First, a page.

Captain Blood: His Odyssey and Its Mass Market Paperback Covers

A brief chronology of mass market paperback covers from various publishers of Captain Blood: His Odyssey. The cover art ranges from mere pro forma to quite elaborate. Book cover art, including dust jackets, has one principal purpose beyond identifying the book and author: to entice readers into buying the book. Historical accuracy is secondary at best, and often entirely ignored–and sometimes even the actual text of the book itself is ignored, with tropes substituted instead. In any case, enjoy. 🙂

Pocket Books edition, UK, 1940, with color restored from a faded copy. The artwork is intended to represent the duel on the beach between Peter Blood and Levasseur.
Undated US Armed Forces edition printed during WWII by arrangement with Houghton Mifflin. The cover of the book depicted was never actually published except on the cover of this edition. A pirate with cutlass, a flag of skull and bones–this is all that’s necessary to lure the reader in.
Pocket Books edition, UK, fifth printing, 1943. The scene is not tied any specific one from the book, and was likely inspired by the dustjacket of Captain Blood Returns, see below. The sword hilt is entirely fanciful.
Cover art by Dean Cornwell for the dustjacket of Captain Blood Returns (1930). The same illustration in blue and white was used in “The Expiation of Madame Coulevain,” a 1930 magazine short story later published as part of Captain Blood Returns.
US Pyramid edition, 1961. Again, the cover is tied to no specific scene in the book, and includes anachronistic Hollywood Spaniards in morions, and the obligatory damsel in distress at the hero’s feet. The cover is intended to entice, not to accurately illustrate the novel.
UK Arrow edition, undated. 1950s or early 1960s? Sharp-eyed readers may note the black swan figurehead: the image was taken from a Hutchinson hardcover edition of Rafael Sabatini’s The Black Swan.
UK Pan edition, second printing 1963, original 1961. Again, the cover does not depict a scene from the book, but instead evokes its atmosphere. As in many Captain Blood illustrations, the protagonist has a mustache, unlike in the book (although he did have one in the original magazine series). The cutlass is both anachronistic and incorrect for Peter Blood. Unusually, the Spanish ship on the left is flying the correct flag.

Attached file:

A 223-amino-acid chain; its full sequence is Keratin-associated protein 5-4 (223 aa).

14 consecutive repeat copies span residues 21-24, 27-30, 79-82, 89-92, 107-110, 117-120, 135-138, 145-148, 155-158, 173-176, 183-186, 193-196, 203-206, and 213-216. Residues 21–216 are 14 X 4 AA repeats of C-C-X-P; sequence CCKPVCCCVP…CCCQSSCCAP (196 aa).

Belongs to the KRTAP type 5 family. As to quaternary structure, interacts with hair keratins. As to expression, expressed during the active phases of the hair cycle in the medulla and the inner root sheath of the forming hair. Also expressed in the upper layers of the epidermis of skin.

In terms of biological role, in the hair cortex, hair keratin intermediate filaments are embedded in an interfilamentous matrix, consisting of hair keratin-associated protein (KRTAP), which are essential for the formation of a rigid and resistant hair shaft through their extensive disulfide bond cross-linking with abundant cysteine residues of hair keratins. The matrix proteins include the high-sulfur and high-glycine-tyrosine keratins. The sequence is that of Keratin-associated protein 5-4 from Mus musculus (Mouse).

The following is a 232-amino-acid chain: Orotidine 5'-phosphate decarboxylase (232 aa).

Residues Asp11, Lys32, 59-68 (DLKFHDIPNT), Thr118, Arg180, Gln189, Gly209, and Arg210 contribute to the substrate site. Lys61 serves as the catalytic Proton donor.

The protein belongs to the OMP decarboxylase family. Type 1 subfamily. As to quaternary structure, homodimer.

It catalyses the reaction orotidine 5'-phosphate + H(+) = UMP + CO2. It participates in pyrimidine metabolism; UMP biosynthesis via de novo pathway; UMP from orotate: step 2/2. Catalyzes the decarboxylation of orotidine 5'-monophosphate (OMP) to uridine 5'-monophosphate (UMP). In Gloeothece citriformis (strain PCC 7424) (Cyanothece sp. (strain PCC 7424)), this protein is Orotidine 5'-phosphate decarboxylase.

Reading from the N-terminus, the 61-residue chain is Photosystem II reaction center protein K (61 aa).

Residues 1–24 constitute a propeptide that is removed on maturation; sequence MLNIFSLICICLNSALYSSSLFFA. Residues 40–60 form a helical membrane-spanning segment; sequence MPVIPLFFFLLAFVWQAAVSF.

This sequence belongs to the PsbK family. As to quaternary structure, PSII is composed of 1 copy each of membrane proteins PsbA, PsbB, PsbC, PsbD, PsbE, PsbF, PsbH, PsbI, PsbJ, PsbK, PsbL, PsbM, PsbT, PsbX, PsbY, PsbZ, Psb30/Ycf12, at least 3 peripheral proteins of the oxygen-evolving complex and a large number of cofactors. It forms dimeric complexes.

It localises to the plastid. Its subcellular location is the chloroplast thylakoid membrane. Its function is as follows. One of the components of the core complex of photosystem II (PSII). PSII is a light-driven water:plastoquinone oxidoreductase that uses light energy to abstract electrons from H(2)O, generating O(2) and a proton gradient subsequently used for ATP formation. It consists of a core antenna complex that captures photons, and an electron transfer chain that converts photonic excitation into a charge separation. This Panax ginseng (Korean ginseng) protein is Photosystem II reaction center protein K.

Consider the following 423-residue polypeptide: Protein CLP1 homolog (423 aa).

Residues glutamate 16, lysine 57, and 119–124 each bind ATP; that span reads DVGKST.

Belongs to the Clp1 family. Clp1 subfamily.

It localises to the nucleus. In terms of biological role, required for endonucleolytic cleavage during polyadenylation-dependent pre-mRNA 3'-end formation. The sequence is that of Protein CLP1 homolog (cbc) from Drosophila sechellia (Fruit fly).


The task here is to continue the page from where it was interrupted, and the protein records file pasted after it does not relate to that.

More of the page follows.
US Pyramid edition, third printing, 1967. This is the first edition I ever read, and its cover remains one of my favorites.
Publicity still for The Sea Hawk, 1940. The cover above was inspired by this photograph, and probably by publicity stills from Captain Blood and The Sea Hawk showing Errol Flynn on the gunwale during a boarding action.
UK Pan edition, 5th printing, 1974. Although the woman resembles Arabella Bishop, she is in fact, given the scene, the daughter of Governor d’Ogeron. And again, the mustache and, incorrectly (although common in Hollywood and fiction illustrations), riding boots.
Without doubt the most elaborate and artistic of mass market Captain Blood covers. US Bantam edition, 1976, one of my favorites. See the image below.
Inside cover art, highly unusual in mass market paperbacks but occasionally found in trade paperbacks.
Much-abridged and simplified edition by E. F. Dodd for middle school / junior high school readers, published by Macmillan originally in 1964. This is the 1991 printing. These “Stories to Remember” editions were intended to make novels accessible to ESL readers and as to provide an easy introduction to novels for native speakers. I’m of two minds regarding such abridgements: on the one hand, they may encourage readers to try the full-length novels they might not otherwise attempt. On the other hand, I first read Captain Blood at 12 or 13, and I’ve a natural aversion to abridgement in any form, considering it destructive to the author’s work.

Most editions after the 1970s are larger trade paperbacks lacking original cover art. Publishers try to spend as little money as possible, often leaving cover art either simple or taken directly from artworks in the public domain. Howard Pyle’s pirate art is a common source for Captain Blood editions, and for the cover art of many books on the subject of piracy as well (including one of my own, The Buccaneer’s Realm).

Copyright Treasure Light Press LLC, 2021. First posted March 4, 2021. Last Updated October 9, 2022. Text by Benerson Little.

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